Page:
Add backslashes to a string without escaping in Python

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Borislav Hadzhiev

Last updated: Sep 4, 2022

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Add backslashes to a string without escaping in Python #

Use a raw string to add backslashes to a string without escaping, e.g. r'yes\no\maybe'. When a string is prefixed with r, it treats backslashes as literal characters and escaping them is not necessary.

main.py
# ✅ add backslashes to string without escaping them my_str = r'yes\no\maybe' print(my_str) # 👉️ yes\no\maybe # --------------------------------------- # ✅ add backslashes to string (str.replace()) my_str = 'yes_no_maybe' result = my_str.replace('_', r'\_') print(result) # 👉️ yes\_no\_maybe # --------------------------------------- # ✅ using variables in a raw, formatted string literal variable = 'maybe' my_str = fr'yes\no\{variable}' print(my_str) # 👉️ yes\no\maybe

The first example uses a raw string to add literal backslash characters to the string without escaping them.

Strings that are prefixed with r are called raw strings and treat backslashes as literal characters.

If you need to add a backslash character before a specific character in the string, use the str.replace() method.

main.py
my_str = 'yes_no_maybe' result = my_str.replace('_', r'\_') print(result) # 👉️ yes\_no\_maybe

The str.replace method returns a copy of the string with all occurrences of a substring replaced by the provided replacement.

The method takes the following parameters:

NameDescription
oldThe substring we want to replace in the string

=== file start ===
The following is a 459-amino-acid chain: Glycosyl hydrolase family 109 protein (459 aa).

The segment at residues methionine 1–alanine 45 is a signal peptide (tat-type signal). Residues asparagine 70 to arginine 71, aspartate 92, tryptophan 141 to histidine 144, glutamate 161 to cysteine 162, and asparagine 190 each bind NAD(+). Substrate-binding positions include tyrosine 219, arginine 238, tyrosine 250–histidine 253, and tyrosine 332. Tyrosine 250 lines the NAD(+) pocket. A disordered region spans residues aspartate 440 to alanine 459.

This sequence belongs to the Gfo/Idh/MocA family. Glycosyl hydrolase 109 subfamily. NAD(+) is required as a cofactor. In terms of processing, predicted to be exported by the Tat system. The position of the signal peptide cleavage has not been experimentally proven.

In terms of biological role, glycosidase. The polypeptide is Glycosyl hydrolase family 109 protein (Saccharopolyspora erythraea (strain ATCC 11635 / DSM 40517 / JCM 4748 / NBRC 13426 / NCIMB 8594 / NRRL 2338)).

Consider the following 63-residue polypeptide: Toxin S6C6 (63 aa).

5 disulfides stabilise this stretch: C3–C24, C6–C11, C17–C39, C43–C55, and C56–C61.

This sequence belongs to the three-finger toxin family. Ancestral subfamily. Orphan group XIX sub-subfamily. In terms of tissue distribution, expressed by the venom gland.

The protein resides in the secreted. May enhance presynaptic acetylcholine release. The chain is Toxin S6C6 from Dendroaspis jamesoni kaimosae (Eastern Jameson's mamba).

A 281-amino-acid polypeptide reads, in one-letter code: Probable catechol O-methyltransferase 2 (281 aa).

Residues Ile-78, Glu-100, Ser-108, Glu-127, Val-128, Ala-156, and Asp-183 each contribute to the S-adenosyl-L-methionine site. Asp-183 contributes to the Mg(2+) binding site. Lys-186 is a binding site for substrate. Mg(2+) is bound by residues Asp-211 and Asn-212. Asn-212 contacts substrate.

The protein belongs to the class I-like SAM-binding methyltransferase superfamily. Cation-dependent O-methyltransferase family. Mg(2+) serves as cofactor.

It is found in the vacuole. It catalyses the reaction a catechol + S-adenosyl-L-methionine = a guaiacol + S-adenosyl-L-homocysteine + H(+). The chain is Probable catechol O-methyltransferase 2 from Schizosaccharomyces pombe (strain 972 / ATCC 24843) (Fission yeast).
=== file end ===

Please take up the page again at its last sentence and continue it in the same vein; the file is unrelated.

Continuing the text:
newThe replacement for each occurrence of old
countOnly the first count occurrences are replaced (optional)

The method doesn't change the original string. Strings are immutable in Python.

If you need to use variables in a raw string, use a formatted string literal.

main.py
variable = 'maybe' my_str = fr'yes\no\{variable}' print(my_str) # 👉️ yes\no\maybe
Formatted string literals (f-strings) let us include expressions inside of a string by prefixing the string with f.

Make sure to wrap expressions in curly braces - {expression}.

Notice that we prefixed the string with fr and not just with f.

If you need to define a multiline string in which you don't have to escape special characters, use a triple-quoted raw string.

main.py
my_str = r"""yes \no \maybe""" # yes # \no # \maybe print(my_str)

Triple-quotes strings are very similar to basic strings that we declare using single or double quotes.

But they also enable us to:

  • use single and double quotes in the same string without escaping
  • define a multi-line string without adding newline characters

End of lines are automatically included in triple-quoted strings, so we don't have to add a newline character at the end.

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